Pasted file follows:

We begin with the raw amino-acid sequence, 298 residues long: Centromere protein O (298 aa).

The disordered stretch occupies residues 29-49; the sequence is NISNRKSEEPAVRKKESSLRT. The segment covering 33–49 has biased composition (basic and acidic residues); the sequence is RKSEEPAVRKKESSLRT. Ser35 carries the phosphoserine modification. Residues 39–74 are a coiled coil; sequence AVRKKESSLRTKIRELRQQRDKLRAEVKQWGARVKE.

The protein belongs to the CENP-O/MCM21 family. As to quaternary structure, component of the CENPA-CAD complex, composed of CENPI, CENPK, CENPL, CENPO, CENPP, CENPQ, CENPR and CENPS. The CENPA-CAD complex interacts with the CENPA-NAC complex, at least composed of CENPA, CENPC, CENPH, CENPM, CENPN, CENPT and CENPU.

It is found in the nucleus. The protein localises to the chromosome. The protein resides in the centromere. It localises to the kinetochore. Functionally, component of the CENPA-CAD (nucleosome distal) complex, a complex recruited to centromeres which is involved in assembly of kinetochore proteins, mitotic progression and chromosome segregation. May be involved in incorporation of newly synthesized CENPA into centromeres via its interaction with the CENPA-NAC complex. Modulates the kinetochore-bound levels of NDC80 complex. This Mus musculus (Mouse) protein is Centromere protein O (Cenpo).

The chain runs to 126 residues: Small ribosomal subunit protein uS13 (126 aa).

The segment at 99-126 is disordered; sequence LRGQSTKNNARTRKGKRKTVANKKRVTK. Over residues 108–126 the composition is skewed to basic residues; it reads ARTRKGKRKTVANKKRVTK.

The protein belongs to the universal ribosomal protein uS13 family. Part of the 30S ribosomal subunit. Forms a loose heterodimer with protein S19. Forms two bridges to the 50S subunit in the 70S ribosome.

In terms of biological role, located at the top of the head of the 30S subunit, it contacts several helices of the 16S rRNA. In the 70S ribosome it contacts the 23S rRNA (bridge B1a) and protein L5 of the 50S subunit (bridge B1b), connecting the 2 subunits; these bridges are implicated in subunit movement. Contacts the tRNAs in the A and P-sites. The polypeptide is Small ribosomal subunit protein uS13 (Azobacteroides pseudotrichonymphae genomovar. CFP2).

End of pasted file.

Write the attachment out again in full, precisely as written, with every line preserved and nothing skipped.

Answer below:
We begin with the raw amino-acid sequence, 298 residues long: Centromere protein O (298 aa).

The disordered stretch occupies residues 29-49; the sequence is NISNRKSEEPAVRKKESSLRT. The segment covering 33–49 has biased composition (basic and acidic residues); the sequence is RKSEEPAVRKKESSLRT. Ser35 carries the phosphoserine modification. Residues 39–74 are a coiled coil; sequence AVRKKESSLRTKIRELRQQRDKLRAEVKQWGARVKE.

The protein belongs to the CENP-O/MCM21 family. As to quaternary structure, component of the CENPA-CAD complex, composed of CENPI, CENPK, CENPL, CENPO, CENPP, CENPQ, CENPR and CENPS. The CENPA-CAD complex interacts with the CENPA-NAC complex, at least composed of CENPA, CENPC, CENPH, CENPM, CENPN, CENPT and CENPU.

It is found in the nucleus. The protein localises to the chromosome. The protein resides in the centromere. It localises to the kinetochore. Functionally, component of the CENPA-CAD (nucleosome distal) complex, a complex recruited to centromeres which is involved in assembly of kinetochore proteins, mitotic progression and chromosome segregation. May be involved in incorporation of newly synthesized CENPA into centromeres via its interaction with the CENPA-NAC complex. Modulates the kinetochore-bound levels of NDC80 complex. This Mus musculus (Mouse) protein is Centromere protein O (Cenpo).

The chain runs to 126 residues: Small ribosomal subunit protein uS13 (126 aa).

The segment at 99-126 is disordered; sequence LRGQSTKNNARTRKGKRKTVANKKRVTK. Over residues 108–126 the composition is skewed to basic residues; it reads ARTRKGKRKTVANKKRVTK.

The protein belongs to the universal ribosomal protein uS13 family. Part of the 30S ribosomal subunit. Forms a loose heterodimer with protein S19. Forms two bridges to the 50S subunit in the 70S ribosome.

In terms of biological role, located at the top of the head of the 30S subunit, it contacts several helices of the 16S rRNA. In the 70S ribosome it contacts the 23S rRNA (bridge B1a) and protein L5 of the 50S subunit (bridge B1b), connecting the 2 subunits; these bridges are implicated in subunit movement. Contacts the tRNAs in the A and P-sites. The polypeptide is Small ribosomal subunit protein uS13 (Azobacteroides pseudotrichonymphae genomovar. CFP2).